10 tips how to survive the exams – parents’ guide to sanity
Written by listed counsellor/psychotherapist: Anna Jezuita (MBACP) Relationship Reconciliation,Counselling, Mindfulness
20th April, 20170 Comments
Easter holidays are over, spring officially here - world is singing green and yellow. So why is the mood at home dense and stale like forgotten Christmas pudding? It’s the exam, dates for GCSE’s and A Levels are looming, creeping ever closer and dragging along their ugly sisters – panic and hysteria. How can a parent survive until June whilst maintaining serenity and calm, not succumbing to the thoughts of a murder or at least disowning their offspring?
Here are ten steps to achieve this noble aspiration:
Objects as well as verbal daggers will be flying low. Duck and don’t take any of these personally.
2. Keep the fridge full.
Not just for the resident exam victims but for any unpredictable number of people that come in panic to revise, but end up mainly eating and talking rubbish.
3. Praise the Lord (of choice) – these are not your exams!!
You might have been waking up in sweat recently, dreaming of exams in higher maths or geography. It’s not true!! Be grateful and use this experience to extend a compassionate arm to those who are actually going through it.
4. Don’t ask questions.
Any question is a potential trigger for explosion, but especially the ones from the investigative category – “have you revised?” or “what are you revising today?” Please remember that the kids are already stressed up to their eyeballs by their teachers, who are also stressed by OFSTED. Adding your own anxiety to the mix will not make it better.
5. Do hug (at least mentally if not allowed otherwise) and acknowledge how hard it is.
Because it is true! It will be the first exam experience if it’s GCSE – and may look like life will end after it! Or, if its A Levels, still first of a kind – and made to look like life cannot begin without it (because by then they are smarter and won’t buy the previous one). From the perspective of three decades or so you know that none of it is true, but somehow are not allowed to spill the beans.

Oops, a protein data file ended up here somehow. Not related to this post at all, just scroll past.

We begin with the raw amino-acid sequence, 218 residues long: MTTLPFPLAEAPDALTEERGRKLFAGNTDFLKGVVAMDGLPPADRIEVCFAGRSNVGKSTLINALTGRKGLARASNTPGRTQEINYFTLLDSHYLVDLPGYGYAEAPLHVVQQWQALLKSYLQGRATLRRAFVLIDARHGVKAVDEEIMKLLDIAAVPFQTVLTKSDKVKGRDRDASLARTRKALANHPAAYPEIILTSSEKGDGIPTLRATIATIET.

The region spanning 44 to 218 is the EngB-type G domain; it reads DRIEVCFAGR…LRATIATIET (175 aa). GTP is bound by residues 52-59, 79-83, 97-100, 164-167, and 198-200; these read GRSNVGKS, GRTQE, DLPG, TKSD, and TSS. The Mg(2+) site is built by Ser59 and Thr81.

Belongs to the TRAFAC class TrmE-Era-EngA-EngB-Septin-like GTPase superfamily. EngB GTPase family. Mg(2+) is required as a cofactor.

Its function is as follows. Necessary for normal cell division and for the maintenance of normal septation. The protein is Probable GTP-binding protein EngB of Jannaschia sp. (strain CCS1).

6. Be proud and excited.
No matter what the results are (and nobody knows what they mean anyway – especially with unknown benchmarks of new GCSE's) your children are about to take on first serious challenges, and are given opportunities to learn about themselves. They are about to find out “who am I when things get tough?” and there is no wrong outcome of this task.
7. Spend a moment a day reminiscing.
What were you like at that age? How scared and anxious were you? How did it come out? Anger? Withdrawal? Overeating? Escaping to peers and fags? Cramming it in last minute? Can you see any familiar patterns in your child now?
8. Let go and let be.
At this point in time “the boat of parental guidance and useful advice” is pretty much gone, floated away. What is left, is faith and trust that all we have been putting into them in terms of values, principles, work ethics will somehow resurface and see them through the madness.
10. Look after your own sleep and rest.
You can’t do much to make them be sensible, they WILL be freaking out and talking over the phone until small hours, it is part of the drill. But one erratic and edgy person is enough – please make sure you are not that person!
About the author
Anna is a BACP accredited counsellor providing a range of services in Central London, South West London, Camden and via Skype.
She uses person centred approach, and CBT based acceptance and commitment therapy and mindfulness based cognitive therapy to help with a range of issues from depression, addiction, self-esteem to relationship troubles.
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